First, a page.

Watch Washington State as an example of how the second wave spreads. King County, home of Seattle and one of the first COVID-19 epicenters in the country, hasn’t reported more than 100 new cases in a day since May 1. Meanwhile, Yakima County — an agriculture hub east of the Cascade curtain — has reported more than 100 cases on 10 of the past 14 days.

 

Arizona is scary stuff. The state added nearly 7,000 new cases last week, and models maintained by the PolicyLab at Children’s Hospital of Philadelphia show cases exploding in Maricopa County over the next few weeks. 

 

> States where week-over-week cases have declined 2+ weeks in a row: CO, DE, IL, IN, IA, KS, ME, MD, MN, NH, NJ, NY, OH, PA, RI, WV, as well as DC

 

Arizona had its worst day of the outbreak on Thursday, and another bad day Saturday. It added more than 1,000 cases in three of the past four days. Their week-over-week case count nearly doubled from last week.

 

Hawaii has gone 51 days without a double-digit increase in cases. Its week-over-week count doubled, but only to 21. 

 

Illinois's week-over-week counts have halved in two weeks. Still high, at +7,482, but trending the right way. Daily case growth has been under 1 percent for six straight days.

 

Massachusetts's week-over-week cases jumped big time, up about 50 percent over the past week. But that's largely because the state retroactively classified a bunch of new cases as COVID-19 early this week, adding 3,800 to their count in one day. Without those classifications, Massachusetts would have seen continued progress.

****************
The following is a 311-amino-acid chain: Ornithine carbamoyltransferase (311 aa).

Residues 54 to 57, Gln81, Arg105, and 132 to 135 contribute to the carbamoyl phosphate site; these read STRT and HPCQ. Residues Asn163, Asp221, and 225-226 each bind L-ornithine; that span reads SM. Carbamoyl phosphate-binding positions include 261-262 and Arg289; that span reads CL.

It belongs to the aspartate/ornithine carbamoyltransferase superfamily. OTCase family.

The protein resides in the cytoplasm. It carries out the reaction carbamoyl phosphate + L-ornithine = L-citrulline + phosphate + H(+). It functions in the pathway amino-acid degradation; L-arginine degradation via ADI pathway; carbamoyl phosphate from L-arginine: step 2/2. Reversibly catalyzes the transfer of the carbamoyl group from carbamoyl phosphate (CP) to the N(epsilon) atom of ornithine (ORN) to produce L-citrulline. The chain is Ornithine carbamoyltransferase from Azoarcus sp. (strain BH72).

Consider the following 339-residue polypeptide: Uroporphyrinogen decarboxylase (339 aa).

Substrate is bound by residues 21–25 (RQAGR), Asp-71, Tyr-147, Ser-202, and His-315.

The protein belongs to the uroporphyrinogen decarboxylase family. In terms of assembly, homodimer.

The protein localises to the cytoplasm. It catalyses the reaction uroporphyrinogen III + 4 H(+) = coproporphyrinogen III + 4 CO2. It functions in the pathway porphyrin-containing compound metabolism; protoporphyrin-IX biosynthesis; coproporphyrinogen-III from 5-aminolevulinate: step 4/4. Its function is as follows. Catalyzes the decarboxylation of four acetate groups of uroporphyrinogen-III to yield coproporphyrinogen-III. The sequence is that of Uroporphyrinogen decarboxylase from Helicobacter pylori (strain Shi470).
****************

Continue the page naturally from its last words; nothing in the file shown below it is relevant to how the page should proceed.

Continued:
Michigan had the same thing. It added 4,500 cases on a single day, likely due to retroactive classification. It is also on the right path, barring that day.

 

Missouri had its worst day on Sunday since early April. Is this the beginning of the Memorial Day surge?

 

New York added fewer than 800 cases Sunday and Monday, their lowest daily totals since mid-March.

 

South Carolina had its worst day yet on Monday, adding 514 new cases. Up to 14,800 cases and 557 deaths.


Texas had its worst day yet on Friday, adding 1,994 new cases for a total of 77,326. It added more than 1,000 new cases on 13 of the past 14 days.



WASHINGTON WATCH

Senators seek probe into Trump administration’s “Project Airbridge” medical supply deliveries. Three Democratic senators are calling for an investigation into "Project Airbridge," the Trump administration's public-private arrangement with six of the country's largest medical supply companies to deliver personal protective equipment from overseas to the front lines of the COVID-19 pandemic. Sens. Elizabeth WarrenElizabeth WarrenIn politics, as in baseball, it ain't over till it's over Trump defends Roger Stone move: He was target of 'Witch Hunt' Democrats blast Trump for commuting Roger Stone: 'The most corrupt president in history' MORE (D-Mass.) and Richard Blumenthal (D-Conn.) and Senate Minority Leader Charles SchumerChuck SchumerDemocrats blast Trump for commuting Roger Stone: 'The most corrupt president in history' A renewed emphasis on research and development funding is needed from the government Data shows seven Senate Democrats have majority non-white staffs MORE (D-N.Y.) said the initiative has lacked critical oversight and has misspent tens of millions of taxpayer dollars. (The Hill